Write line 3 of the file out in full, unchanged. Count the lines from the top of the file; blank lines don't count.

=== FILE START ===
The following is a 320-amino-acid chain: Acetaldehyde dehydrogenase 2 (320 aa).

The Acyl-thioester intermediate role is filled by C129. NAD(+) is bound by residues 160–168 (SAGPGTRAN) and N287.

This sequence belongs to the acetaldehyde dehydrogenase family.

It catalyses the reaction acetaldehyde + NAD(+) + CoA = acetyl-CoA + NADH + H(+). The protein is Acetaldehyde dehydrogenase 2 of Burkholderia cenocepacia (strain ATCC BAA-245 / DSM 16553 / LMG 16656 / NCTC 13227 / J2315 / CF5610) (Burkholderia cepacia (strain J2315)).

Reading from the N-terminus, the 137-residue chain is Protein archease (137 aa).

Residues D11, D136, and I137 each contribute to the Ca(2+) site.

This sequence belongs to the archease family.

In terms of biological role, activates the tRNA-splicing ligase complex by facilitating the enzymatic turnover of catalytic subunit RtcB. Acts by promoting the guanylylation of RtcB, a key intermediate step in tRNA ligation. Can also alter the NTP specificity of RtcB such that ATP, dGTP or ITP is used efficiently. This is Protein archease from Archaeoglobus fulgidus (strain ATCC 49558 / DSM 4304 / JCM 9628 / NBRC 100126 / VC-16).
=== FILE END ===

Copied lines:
This sequence belongs to the acetaldehyde dehydrogenase family.